No officer could stipulate for a round sum as a condition of yielding to his successor, nor did his place pass upon his death, as of right, to his heirs. These two distinguishing qualities, the sale, and the inheritance of offices, even in this time of Roman decline, were found only in that class of officers known as militia. The Emperor Constantine celebrated his accession by multiplying the dignities and creating officers for his new position. There were already places filled by nobilissimi, illustres, spectabiles, clarissimi, perfectissimi, and egregii; to these were added cubicularii, castrensiani, ministeriani, silentiarii, all under the common name of palatini.

It was at this time too, that militia became the general designation for all holding public place. The thirty-fifth and fifty-third Novellæ, the three last books of the Code, and the Commentaries of Lazius Reip. Rom., show that at first the name was limited to the officers of the household of the emperor. It was soon extended, first to the subaltern officers employed by the governors of the provinces, and finally to all civil employments, and particularly that of advocates.

There were two classes, the militia armata and the militia civilis; the latter was subdivided into militia palatina, militia togata seu forensis, and militia literata, corresponding to the

household, the huntsman, falconers, and other personal officers of the emperor in the first class, the jurisconsults and lawyers in the second, and the secretaries of the emperor in the third.

The militia were formed into corporations or scholæ, divided into different companies, each with its head, not unlike the distribution in our departments. At first the right of nomination belonged to the chief of each class; this magister officiorum is called, by Cassiodorus, "gloriosus donator aulici consistorii, quasi alter Lucifer." Afterward, the emperor himself made the appointments by letters called probatoriæ, and in Greek doktpasta, which were duly registered. At first, too, these appointments were purely gratuitous; but gradually from being given to the officers as a gift for the benefit of widows and children, the officers got the right to dispose of them for their own private profit.

Hence arose the distinction of offices that were salable and hereditary, and those that were still in the gift of the emperor. Even the former, however, were dependent on the act of the emperor for their recognition, for he was still the source of all power, a quo ut a sole radii omnes exeunt dignitates.' The legislation on this subject is found in the Institutes, 1. xxvii., Cod. de pign. et hyp., and 1. xi., Cod. de prox. sacr.; and in the Novellæ 46, c. 4, and 53, c. 5; and in the L. 102, s. 2, and 3, Dig. de legat. 3.



The learning bestowed on it is scattered over many works, and makes an essential part of all the treatises on sales, as distinct as any other branch.

The elements essential to such a contract were three, consensus, res, and pretium. The last could not exceed a sumn fixed either by the society to which the office belonged, or by the emperor. The security for it was not unlike that of our own purchase-money mortgage; and gave rise to nearly as much discussion.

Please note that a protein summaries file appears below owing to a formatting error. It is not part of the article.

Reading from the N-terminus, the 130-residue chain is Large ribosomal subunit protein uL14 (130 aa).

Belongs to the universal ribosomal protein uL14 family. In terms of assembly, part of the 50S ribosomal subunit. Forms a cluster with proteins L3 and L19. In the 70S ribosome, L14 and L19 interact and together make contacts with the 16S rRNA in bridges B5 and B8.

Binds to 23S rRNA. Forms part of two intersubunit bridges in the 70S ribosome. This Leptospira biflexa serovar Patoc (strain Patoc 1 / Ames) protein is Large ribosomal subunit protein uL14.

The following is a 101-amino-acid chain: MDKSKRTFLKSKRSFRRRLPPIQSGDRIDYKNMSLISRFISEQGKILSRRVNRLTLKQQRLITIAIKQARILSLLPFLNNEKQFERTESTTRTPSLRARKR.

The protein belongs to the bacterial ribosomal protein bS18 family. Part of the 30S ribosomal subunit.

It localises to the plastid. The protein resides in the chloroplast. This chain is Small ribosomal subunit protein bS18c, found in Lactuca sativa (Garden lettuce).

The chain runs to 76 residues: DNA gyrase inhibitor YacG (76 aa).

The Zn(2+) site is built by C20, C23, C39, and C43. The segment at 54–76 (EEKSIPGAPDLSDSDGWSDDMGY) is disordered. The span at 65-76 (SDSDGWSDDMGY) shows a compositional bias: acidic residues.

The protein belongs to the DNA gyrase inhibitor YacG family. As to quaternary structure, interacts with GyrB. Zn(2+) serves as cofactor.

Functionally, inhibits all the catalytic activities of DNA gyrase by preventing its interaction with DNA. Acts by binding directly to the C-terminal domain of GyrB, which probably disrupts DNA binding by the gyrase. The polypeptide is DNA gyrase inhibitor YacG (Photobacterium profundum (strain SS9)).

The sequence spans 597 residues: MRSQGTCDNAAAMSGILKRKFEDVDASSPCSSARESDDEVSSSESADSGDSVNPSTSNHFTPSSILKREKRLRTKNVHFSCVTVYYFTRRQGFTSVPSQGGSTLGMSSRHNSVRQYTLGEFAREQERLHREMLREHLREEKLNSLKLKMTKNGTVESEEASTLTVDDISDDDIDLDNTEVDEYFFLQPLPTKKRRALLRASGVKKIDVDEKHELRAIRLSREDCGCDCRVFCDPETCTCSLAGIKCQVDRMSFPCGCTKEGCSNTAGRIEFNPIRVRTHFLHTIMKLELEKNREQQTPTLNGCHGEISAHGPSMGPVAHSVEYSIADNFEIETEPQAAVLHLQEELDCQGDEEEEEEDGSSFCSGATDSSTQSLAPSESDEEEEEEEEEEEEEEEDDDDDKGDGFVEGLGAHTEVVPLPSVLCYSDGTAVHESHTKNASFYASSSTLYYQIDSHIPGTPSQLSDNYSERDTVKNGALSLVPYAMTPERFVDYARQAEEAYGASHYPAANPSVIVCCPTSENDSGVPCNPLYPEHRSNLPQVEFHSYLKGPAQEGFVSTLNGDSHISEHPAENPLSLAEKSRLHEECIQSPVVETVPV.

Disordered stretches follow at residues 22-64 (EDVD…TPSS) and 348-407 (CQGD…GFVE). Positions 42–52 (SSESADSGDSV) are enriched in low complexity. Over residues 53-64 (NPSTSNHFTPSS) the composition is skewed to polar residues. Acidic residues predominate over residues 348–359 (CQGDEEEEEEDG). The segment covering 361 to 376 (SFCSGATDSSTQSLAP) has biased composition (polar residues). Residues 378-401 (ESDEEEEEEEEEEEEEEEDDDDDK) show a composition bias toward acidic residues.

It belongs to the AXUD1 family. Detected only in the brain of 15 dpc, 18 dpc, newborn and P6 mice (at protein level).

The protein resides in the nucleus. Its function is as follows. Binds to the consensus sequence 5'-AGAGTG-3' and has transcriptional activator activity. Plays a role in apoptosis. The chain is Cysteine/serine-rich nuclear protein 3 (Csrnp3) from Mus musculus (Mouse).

The relations of creditors, wife's dower, rights of minors, and the conditions made in the construction of the contracts of sale, were all elaborated, and the treatises written on them, as well as the efforts made to secure by law, first one right and then another, are still occasionally referred to in the French courts. The gifts inter vivos, and the right to make testa

mentary disposition of offices, were all fully admitted, and the Lex. 102, s. 3, de legatis 3, makes the following decision: "Testator liberto militiam his verbis legavit: Seio liberto meo militiam do lego illam: quam militiam et testator habuit. Quæsitum est an onera omnia et introitus militiæ ab herede sint danda; respondit danda."

There was also the hereditary transmission of offices, at first limited to children or direct descendants as the objects, along with the father, of the bounty of the emperor who gave the office: "Hoc habeant non tamquam paternam hereditatem sed tanquam inperialem munificentiam; ut et substantiam relinquentibus et non habentibus, merito solatium præbeamus" (Nov. 53, c. 5).

The office itself came to the son, if there was one who could fill it, or was sold for the benefit of all the children; in either case, the new incumbent was obliged to pay the onus or introitus militiæ, an entrance fee fixed by statute, and due to the chief of the department, or to the corporation of which he was the head; or, in some cases, to the supernumerarii, those who were promised the next vacancy, a body regularly organized by the wisdom of an emperor, "Instituit imperator Claudius imaginaria militiæ genus, quod vocatur supernumerum, quo absentes titulo tenus fungerentur."

Even where the office was sold for the benefit of the heirs, the purchaser had to pay to the family a round sum, called casus militiæ, which was also known as suffragium, solatium, and scholæ placitum: the first, because it required a vote of the corporation to which the office belonged; the second, because it was a consolation to the heirs for the death of their father, from whom the office descended to them; and the third, because it was regulated "pro tenore communis militantium placiti."

The limitation of this right of inheritance was of pretorian origin, and lost its primitive character under the later emperors. The "collatio bonorum" was extended to brothers and sisters, subject to a right to limit it by express words, and to a cloud of questions as to whether it meant the price given, or the assessed value; and whether it was the value at the time of the death of the donee or the donor, on all of